Nancy Miner Guenther and Judy Studenski leading out with Joni Mitchell’s 1970 hit, Big Yellow Taxi.

Nancy & Judy singing

Mark Vanderhoff playing Neil Young’s Heart of Gold from the album Harvest; applause by Ardean Goertzen

We think Mark was playing Heart of Gold by Neil Young

Jaime Cortez’ Rain Down, with rolling arpeggios—catching them single-handedly.

Rain Down_Karena_Dance

Even after everyone had left, there was still more music…

after the party

Links in text:
Jim Croegaert, Singer-Songwriter • Rough Stones Music
Nancy Miner Guenther • Roses and Teacups

13
Jun
12

art then / art now

I need to reorganize the house I’ve been living in for the past four years!

In 2008, we moved from a beautiful Frank Lloyd Wright house to a small, unassuming, 1960s tri-level with joyous expectations of becoming part of a particular church community in the neighborhood. Shortly after moving the housing market fell, leaving our FLW house without a great many qualified buyers. At the same time, we entered into what became a long, painfully drawn out series of backwards and forwards efforts to become part of this church. Toward the end of that first year my sister died and I was heartbroken. Then partway into the second year our dear friend Bettina discovered her cancer was on the rise and she moved in with us. We were a chosen family of three working for inclusivity until the end of May, when the church body proclaimed that it could not, would not make the leap to inclusiveness. We were stuck with two mortgages, taxes, and much deep bruising around the heart and brain. By January of 2010, when it was clear that her cancer was unstoppable, we turned our home into a hospice dwelling encompassing all of us. Then, when she died on March 6, 2010, my world fell apart for a very long time.

We lived here in this little house for four years with shattered dreams and could not make it a home. Now we are on the brink of finally selling our FLW house, albeit at an enormously reduced price. It is time to move into this unassuming tri-level and make room for the next chapter of our lives. Making room means re-organizing and that requires cleaning out and thinning down my files…all those things I’ve carried around thinking that they will be needed at some future time. As I am in my seventh decade and climbing, I think the future is now.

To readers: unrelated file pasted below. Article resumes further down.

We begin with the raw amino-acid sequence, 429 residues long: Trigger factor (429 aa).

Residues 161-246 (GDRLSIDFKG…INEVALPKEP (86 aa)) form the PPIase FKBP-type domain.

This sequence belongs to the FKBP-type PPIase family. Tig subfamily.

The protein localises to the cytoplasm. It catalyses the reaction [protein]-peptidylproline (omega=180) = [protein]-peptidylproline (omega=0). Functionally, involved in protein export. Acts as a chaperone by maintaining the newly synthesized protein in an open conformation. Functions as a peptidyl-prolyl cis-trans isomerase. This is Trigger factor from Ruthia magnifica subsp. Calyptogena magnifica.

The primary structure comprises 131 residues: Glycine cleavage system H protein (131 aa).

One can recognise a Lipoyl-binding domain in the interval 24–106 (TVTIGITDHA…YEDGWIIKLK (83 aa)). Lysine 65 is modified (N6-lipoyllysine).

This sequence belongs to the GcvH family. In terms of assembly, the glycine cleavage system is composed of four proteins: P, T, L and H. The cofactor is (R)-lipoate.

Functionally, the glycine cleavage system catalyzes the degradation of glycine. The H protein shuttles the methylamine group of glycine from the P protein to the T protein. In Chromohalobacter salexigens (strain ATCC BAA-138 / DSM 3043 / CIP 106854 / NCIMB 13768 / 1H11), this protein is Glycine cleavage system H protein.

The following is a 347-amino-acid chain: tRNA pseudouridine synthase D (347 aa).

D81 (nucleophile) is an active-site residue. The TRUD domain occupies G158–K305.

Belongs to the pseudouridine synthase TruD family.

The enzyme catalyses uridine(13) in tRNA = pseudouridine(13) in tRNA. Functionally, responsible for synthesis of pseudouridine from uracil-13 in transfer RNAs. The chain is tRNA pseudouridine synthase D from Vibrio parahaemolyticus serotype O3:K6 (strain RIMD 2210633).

The process of reducing files requires opening and looking through them. I could only manage four drawers without mental/emotional exhaustion overtaking me as I walked back into my life, folder after folder, making decisions that sometimes brought unwanted memories to the surface. In one of those folders I found correspondence with a friend from the past—an artist from Armenia whom I’d met a decade earlier when Judy and I were visiting friends on the east coast. It was a period of my life when I was doing a lot of genealogy in an effort to understand my heritage as a building block for knowing myself. This period culminated in an exhibition I produced involving nine Armenian/American artists.

Inheritance: art and images beyond a silenced genocide. (The electronic version is hosted by the Center for Holocaust & Genocide Studies, University of Minnesota.)

Curious about this old friend and somewhat lonely for people of my own ethnic temperament, I looked him up online and found he was here in this country, with a partner of six years and still a practicing artist. I sent out a Facebook friend request, Twittered and emailed him at the art center address where he teaches ceramics. About a week later I received an email from him that made me happy; he is a person like myself in so many ways, and one of the few remaining links to my own heritage. When he asked so plaintively why I got out of the art world, I had to give a brief history of the past decade since I’d last spoken with him. Haven’t had a response to this yet…must be busy…

His question brings me front and center, having been asked by others from time to time: Why did you get out of the art world…why would you? Revulsion is one answer. Cancer’s clearer vision is another. I am a professional artist gone AWOL. There is an article in the New York Times—How the Art Market Thrives on Inequality—that simply renews my sense of revulsion. I recommend reading this for all art lovers. It’s educational.

I will always be an artist. That is my temperament and training and it filters into everything I do. Some have questioned why I pour so much of that artfulness into the church I attend when they see so little reason for doing so. My answer is: Why not? The Church having separated itself—to its own detriment—from visual art at the time of the Reformation, is in desperate need of beauty for soul’s nourishment. I can do it and it gives me pleasure rather than pain. When I hear that someone’s experience of the sacred has been enhanced by a bit of beauty I’ve had a hand in providing, I am blessed, because I’m acting in accordance with having been Called by Name back in those gloomy days of cancer treatment and recovery. Clearer vision, that’s the reason.

Art created for one’s own pleasure is personal and edifying, but in a broader, societal sense, it is one hand clapping. Art created out of one’s own spirit and shared freely with others is two hands clapping—communication, pleasure and edification all around. As many of my friends and acquaintances know, I’m big on movement, hands, feet, whatever. Clapping counts.